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merry thoughtless fort of people, who have always been opinionated of their own wit; they have turned themselves mostly to poetry. This is the most numerous branch of our family, and the poorest. The Quarterstaffs are most of them prize-fighters or deer-stealers : there have been so
of them hanged lately, that there are very few of that branch of our family left. The Whitestaffs are all courtiers, and have had very considerable places. There have been some of them of that strength and dexterity, that five hundred of the ableft men in the kingdom have often tugged in vain to pull a staff out of their hands. The Falstaffs are strangely given to
drinking: there are abundance of them in and about London. And one thing is very remarkable of this branch, and that is, there are just as many women as men in it. There was a wicked stick of wood of this name in Harry IV.'s time, one Sir John Falstaff. As for Tipstaff, the youngest son, he was an honest fellow; but his fons, and his sons' fons, have all of them been the veriest rogues living. It is this unlucky branch has stocked the nation with that swarm of lawyers, attorneys, serjeants, and bailiffs, with which the nation is overrun. Tipstaff, being a seventh son, used to cure the king's evil; but his rascally descendants are so far from having that healing quality, that, by a touch upon the shoulder, they give a man such an ill habit of body, that he can never come abroad afterwards. This is all I know of the line of Jacobstaff: his younger brother Ifaacstaff, as I told you before, had five sons, and was married twice ; his first wife was a Staff (for they did not stand upon false heraldry in those days), by whom he had one son, who in process of time being a schoolmaster, and well read in the Greek, called himself Distaff, or Twicestaff. He was not very rich, so he put his children out to trades; and the Distaffs have ever since been employed in the woollen and linen manufactures, except myself, who am a genealogist. Pikestaff, the eldest son by the second venter, was a man of business, a downright plodding fellow, and withal so plain, that he became a proverb. Most of this family are at present in the army. Raggedstaff was an unlucky boy, and used to tear his clothes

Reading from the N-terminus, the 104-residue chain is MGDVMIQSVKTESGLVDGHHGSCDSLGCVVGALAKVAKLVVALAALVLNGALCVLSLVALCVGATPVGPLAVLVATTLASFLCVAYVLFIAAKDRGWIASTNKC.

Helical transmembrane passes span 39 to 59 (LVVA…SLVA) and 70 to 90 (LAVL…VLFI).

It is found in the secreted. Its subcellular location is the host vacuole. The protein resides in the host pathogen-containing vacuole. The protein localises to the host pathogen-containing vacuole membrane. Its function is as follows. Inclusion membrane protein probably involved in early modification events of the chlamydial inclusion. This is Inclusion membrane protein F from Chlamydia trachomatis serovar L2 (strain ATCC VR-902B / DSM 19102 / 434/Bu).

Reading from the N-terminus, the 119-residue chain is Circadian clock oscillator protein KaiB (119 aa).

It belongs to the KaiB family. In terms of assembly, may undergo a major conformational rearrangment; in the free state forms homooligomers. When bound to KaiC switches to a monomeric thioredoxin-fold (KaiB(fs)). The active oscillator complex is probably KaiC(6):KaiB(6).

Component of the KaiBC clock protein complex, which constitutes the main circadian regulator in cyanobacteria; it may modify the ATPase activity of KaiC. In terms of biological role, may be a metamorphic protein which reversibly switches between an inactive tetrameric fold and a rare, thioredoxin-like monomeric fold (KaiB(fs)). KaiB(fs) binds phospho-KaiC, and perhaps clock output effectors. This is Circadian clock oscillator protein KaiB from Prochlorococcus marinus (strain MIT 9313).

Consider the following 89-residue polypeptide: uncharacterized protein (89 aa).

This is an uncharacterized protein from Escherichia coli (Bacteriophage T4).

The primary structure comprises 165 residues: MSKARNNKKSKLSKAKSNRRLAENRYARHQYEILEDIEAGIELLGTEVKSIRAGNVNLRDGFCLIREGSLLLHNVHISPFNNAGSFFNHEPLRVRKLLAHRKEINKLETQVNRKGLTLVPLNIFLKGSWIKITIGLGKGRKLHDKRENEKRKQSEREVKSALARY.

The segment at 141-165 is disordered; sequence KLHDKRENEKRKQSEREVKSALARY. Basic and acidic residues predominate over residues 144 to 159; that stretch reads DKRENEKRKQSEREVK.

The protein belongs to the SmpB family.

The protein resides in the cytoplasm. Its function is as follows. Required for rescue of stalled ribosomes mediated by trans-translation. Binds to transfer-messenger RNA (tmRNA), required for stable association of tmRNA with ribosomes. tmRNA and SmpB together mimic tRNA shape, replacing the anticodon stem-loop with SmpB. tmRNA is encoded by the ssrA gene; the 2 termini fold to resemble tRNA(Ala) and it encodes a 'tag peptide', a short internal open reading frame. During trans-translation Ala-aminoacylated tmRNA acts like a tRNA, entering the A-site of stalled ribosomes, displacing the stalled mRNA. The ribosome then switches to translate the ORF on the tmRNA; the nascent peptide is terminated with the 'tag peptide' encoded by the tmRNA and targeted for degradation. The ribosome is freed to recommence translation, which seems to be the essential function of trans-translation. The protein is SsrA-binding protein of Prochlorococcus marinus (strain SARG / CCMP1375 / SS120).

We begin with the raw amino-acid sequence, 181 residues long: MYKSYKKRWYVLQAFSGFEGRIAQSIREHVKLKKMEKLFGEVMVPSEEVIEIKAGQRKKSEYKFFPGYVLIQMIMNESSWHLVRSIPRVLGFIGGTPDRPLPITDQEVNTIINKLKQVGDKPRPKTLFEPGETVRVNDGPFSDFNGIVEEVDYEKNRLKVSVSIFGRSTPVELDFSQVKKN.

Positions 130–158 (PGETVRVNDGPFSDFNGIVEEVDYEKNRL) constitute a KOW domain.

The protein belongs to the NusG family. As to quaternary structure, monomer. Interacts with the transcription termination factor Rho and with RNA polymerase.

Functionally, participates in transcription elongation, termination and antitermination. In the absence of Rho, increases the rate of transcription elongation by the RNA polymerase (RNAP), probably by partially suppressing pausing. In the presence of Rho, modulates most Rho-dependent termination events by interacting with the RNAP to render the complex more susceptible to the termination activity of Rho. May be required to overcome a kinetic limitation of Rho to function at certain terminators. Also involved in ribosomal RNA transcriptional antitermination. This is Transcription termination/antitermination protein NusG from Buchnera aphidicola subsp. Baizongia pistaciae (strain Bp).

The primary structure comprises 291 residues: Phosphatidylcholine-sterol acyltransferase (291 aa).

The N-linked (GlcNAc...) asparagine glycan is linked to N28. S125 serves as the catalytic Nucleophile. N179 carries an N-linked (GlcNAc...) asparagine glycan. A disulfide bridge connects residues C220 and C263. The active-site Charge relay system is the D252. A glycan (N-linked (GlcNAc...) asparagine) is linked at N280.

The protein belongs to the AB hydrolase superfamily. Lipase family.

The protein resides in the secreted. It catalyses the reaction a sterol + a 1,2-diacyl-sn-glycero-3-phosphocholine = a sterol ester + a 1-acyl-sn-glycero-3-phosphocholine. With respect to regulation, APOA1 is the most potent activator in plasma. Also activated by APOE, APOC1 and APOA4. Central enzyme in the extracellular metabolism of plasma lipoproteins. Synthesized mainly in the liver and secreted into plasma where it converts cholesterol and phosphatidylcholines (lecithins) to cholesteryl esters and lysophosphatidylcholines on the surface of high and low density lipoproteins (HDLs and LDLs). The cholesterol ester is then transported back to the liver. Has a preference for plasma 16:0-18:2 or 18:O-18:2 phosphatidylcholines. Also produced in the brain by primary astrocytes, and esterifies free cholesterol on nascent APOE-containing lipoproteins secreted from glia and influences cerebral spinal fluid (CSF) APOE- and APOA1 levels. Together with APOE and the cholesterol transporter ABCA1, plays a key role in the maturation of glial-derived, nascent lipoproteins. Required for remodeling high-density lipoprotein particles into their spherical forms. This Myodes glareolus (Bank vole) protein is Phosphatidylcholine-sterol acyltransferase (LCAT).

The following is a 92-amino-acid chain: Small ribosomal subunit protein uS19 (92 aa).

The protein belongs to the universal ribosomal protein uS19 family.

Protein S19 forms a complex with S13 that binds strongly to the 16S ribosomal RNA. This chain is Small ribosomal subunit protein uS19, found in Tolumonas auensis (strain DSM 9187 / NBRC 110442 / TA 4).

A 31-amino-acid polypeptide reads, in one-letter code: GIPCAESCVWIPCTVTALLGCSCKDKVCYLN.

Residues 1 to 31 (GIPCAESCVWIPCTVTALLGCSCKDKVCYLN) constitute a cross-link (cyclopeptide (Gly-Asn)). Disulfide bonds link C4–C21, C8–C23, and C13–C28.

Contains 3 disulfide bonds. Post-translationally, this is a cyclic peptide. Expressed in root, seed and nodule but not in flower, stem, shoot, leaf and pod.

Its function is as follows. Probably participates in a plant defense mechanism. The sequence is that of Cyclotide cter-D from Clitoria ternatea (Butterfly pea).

a getting birds' nests, and was always playing with a tame bear his father kept. Mopstaff fell in love with one of his father's maids, and used to help her to clean the house. Broomstaff was a chimney-sweeper. The Mopstaffs and Broomstaffs are naturally as civil people as ever went out of doors; but alas ! if they once get into ill hands, they knock down all before them. Pilgrimitaff run away from his friends, and went a strolling about the country: and Pipeftaff was a wine-cooper. These two were the unlawful issue of Longstaff.
“N.B. — The Canes, the Clubs, the Cudgels, the Wands, the Devil upon two Sticks, and one Bread, that goes by the name of Staff of Life, are none of our relations. I am,
“ D. DISTAFF, “ From the Heralds' Office, May 1."
We have, in the genealogy of our house, the descriptions and pictures of our ancestors from the time of king Arthur, in whose days there was one of my own name, a knight of his round table, and known by the name of Sir Isaac Bickerstaff. He was low of stature, and of a very swarthy complexion, not unlike a Portuguese Jew. But he was more prudent than men of that height usually are, and would often communicate to his friends his design of lengthening and whitening his posterity. His eldest son Ralph, for that was his name, was for this reason married to a lady who had little else to recommend her but that she was very tall and very fair. The issue of this match, with the help of high shoes, made a tolerable figure in the next age, though the complexion of the family was obscure till the fourth generation from that marriage; from which time, till the reign of William the Conqueror, the females of our house were famous for their needlework and fine skins. In the male line, there happened an unlucky accident in the reign of Richard the Third; the eldest son of Philip, then chief of the family, being born with a hump-back and very high nose. This was the more astonishing, because none of his forefathers ever had such a blemish ; nor indeed
was there any in the neighbourhood of that make what made the nose the less excusable was the remarkable smallness of his eyes.
These several defects were mended by succeeding matches ; the eyes were opened in the next generation, and the hump fell in a century and a half : but the greatest difficulty was, how to reduce the nose; which I do not find was accomplished till about the middle of Henry the Seventh's reign, or rather the beginning of that of Henry the Eighth,